Scientists from NASA who also worked during the Voyager mission are still hard at work going over information gained during that time and in recent times with the Voyager 2. Through all of their efforts, it seems something quite interesting has been brought forth.

NASA/Shutterstock

A mysterious boundary has been confirmed, while not many realize what this could hold for all of us others are quite blown-away. Because researchers are finally able to learn about the environment that Voyager 2 is traveling through right now, so much more than we could have expected is beginning to be known. The moment this aircraft broke through the heliosphere back in 2018 everything changed.

The heliosphere for those who do not know is the boundary or ‘wall’ being referred to above. This is what separates the local space we are present in with everything beyond. Getting through this boundary was the first step to truly leaving ‘home’ and figuring out what is beyond our solar system.

With at least five papers coming out regarding the findings noted through this research tons of things have been found. The Voyager 2 in itself was the second spacecraft ever to leave the heliosphere, and we should all be quite proud of those working at NASA making this happen. Getting through the heliosphere was no easy feat and for things to be going as well as they are still even a year after all was said and done, it is miraculous. 

NASA

In regards to all of this NASA’s JPL website wrote as follows:

The Sun’s heliosphere is like a ship sailing through interstellar space. Both the heliosphere and interstellar space are filled with plasma, a gas that has had some of its atoms stripped of their electrons. The plasma inside the heliosphere is hot and sparse, while the plasma in interstellar space is colder and denser. The space between stars also contains cosmic rays or particles accelerated by exploding stars. Voyager 1 discovered that the heliosphere protects Earth and the other planets from more than 70% of that radiation.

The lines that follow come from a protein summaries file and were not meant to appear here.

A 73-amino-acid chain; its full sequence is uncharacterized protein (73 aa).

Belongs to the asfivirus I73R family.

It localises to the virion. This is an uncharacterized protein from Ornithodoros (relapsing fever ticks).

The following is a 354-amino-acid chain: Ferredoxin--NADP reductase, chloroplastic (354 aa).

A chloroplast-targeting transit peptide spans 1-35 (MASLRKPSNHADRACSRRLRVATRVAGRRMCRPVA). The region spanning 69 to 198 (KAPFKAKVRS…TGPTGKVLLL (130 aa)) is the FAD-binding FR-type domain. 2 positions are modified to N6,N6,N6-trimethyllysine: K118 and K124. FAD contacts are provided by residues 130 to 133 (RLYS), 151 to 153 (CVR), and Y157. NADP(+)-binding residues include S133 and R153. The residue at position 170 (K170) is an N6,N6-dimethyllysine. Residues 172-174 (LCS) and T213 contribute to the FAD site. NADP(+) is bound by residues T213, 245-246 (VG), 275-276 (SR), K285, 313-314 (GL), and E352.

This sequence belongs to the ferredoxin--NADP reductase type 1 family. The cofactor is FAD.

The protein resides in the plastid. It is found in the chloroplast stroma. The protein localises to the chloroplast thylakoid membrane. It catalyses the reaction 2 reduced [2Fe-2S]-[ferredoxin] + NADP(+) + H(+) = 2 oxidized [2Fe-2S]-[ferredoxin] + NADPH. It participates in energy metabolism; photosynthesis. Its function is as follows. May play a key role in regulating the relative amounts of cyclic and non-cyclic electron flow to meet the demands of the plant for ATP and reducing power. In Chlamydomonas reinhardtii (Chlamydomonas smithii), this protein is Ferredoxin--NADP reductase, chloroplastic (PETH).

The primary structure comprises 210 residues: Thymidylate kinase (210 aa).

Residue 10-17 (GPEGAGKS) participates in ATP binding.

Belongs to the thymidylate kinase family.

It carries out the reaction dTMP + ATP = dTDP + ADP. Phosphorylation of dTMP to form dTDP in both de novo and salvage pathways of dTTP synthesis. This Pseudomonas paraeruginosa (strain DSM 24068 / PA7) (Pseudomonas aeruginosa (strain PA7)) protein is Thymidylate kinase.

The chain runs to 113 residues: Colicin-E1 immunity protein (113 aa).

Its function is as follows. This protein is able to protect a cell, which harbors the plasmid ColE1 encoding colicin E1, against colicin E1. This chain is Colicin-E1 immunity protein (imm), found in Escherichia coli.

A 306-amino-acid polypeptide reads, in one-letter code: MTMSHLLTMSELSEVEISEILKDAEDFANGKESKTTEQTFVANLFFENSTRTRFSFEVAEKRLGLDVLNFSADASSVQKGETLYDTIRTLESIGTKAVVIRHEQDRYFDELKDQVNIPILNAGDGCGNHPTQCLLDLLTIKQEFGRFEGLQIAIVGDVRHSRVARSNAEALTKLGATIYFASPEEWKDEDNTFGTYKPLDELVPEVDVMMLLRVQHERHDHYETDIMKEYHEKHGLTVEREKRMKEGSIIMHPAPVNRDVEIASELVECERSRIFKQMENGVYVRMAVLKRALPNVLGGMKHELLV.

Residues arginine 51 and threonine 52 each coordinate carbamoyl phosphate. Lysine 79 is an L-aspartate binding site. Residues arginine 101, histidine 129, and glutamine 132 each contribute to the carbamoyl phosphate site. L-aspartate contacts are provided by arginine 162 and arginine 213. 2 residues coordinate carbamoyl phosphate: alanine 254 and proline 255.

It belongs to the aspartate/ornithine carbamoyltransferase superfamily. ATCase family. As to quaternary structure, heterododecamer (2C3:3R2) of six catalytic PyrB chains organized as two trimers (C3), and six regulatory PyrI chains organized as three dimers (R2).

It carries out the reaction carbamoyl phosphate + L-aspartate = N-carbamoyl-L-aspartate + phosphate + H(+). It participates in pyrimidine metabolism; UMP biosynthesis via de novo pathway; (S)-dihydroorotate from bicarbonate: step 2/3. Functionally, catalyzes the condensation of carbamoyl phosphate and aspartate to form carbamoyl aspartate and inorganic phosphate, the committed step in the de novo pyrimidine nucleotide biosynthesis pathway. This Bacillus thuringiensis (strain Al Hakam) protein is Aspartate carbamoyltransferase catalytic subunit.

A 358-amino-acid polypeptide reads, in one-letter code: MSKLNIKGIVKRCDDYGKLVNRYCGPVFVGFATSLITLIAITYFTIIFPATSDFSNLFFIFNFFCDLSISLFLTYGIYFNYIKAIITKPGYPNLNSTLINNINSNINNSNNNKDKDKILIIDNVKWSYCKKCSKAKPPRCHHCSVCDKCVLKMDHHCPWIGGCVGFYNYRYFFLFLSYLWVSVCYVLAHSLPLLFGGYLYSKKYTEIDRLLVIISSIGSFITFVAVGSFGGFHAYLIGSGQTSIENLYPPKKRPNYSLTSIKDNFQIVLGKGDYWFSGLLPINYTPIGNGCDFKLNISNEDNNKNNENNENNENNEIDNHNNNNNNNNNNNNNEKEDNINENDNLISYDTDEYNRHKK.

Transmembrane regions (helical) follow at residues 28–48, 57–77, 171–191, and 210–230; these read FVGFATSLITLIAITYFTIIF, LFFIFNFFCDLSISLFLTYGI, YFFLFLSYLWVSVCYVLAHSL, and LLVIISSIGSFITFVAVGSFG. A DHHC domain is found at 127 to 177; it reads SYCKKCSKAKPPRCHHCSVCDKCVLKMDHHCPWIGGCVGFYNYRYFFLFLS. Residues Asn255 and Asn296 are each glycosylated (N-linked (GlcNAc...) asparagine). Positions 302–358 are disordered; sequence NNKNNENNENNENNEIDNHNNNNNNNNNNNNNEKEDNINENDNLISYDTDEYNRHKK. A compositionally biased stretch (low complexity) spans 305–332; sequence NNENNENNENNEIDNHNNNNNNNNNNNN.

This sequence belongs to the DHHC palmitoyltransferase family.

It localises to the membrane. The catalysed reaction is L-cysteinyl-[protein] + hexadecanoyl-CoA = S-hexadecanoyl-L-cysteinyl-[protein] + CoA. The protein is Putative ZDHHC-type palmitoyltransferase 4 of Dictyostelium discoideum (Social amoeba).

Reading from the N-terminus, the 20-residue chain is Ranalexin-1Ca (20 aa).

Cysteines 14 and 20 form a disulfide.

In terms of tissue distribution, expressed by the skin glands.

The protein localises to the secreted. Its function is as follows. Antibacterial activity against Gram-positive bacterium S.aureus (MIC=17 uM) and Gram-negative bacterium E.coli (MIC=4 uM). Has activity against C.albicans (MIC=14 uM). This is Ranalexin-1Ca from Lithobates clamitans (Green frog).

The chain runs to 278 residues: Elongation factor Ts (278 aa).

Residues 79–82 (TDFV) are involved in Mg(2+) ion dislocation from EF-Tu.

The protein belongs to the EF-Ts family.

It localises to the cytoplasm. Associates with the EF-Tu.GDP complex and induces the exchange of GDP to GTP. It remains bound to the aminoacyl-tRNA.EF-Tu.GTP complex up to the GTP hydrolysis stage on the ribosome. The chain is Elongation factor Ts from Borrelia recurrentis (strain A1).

When Voyager 2 exited the heliosphere last year, scientists announced that its two energetic particle detectors noticed dramatic changes: The rate of heliospheric particles detected by the instruments plummeted, while the rate of cosmic rays (which typically have higher energies than the heliospheric particles) increased dramatically and remained high. The changes confirmed that the probe had entered a new region of space.

Before Voyager 1 reached the edge of the heliosphere in 2012, scientists didn’t know exactly how far this boundary was from the Sun. The two probes exited the heliosphere at different locations and also at different times in the constantly repeating, approximately 11-year solar cycle, over the course of which the Sun goes through a period of high and low activity. Scientists expected that the edge of the heliosphere, called the heliopause, can move as the Sun’s activity changes, sort of like a lung expanding and contracting with breath. This was consistent with the fact that the two probes encountered the heliopause at different distances from the Sun.

The new papers now confirm that Voyager 2 is not yet in undisturbed interstellar space: Like its twin, Voyager 1, Voyager 2 appears to be in a perturbed transitional region just beyond the heliosphere.

“The Voyager probes are showing us how our Sun interacts with the stuff that fills most of the space between stars in the Milky Way galaxy,” said Ed Stone, project scientist for Voyager and a professor of physics at Caltech. “Without this new data from Voyager 2, we wouldn’t know if what we were seeing with Voyager 1 was characteristic of the entire heliosphere or specific just to the location and time when it crossed.”

It is also interesting to note that Voyager 2 as it passed through was able to confirm things from Voyager 1. For instance, the magnetic field in the region just outside of the heliopause is parallel to the magnetic field inside of the heliosphere itself. This also brings more questions to the table and coming across as quite the mystery.

NASA’s JPL also noted as follows on the topic:

The Voyager probes launched in 1977, and both flew by Jupiter and Saturn. Voyager 2 changed course at Saturn in order to fly by Uranus and Neptune, performing the only close flybys of those planets in history. The Voyager probes completed their Grand Tour of the planets and began their Interstellar Mission to reach the heliopause in 1989. Voyager 1, the faster of the two probes, is currently over 13.6 billion miles (22 billion kilometers) from the Sun, while Voyager 2 is 11.3 billion miles (18.2 billion kilometers) from the Sun. It takes light about 16.5 hours to travel from Voyager 2 to Earth. By comparison, light traveling from the Sun takes about eight minutes to reach Earth.

What do you think about all of this? I for one am excited to see what comes of all that we are facing. Perhaps we are closer to really discovering what’s out there than we might have expected.

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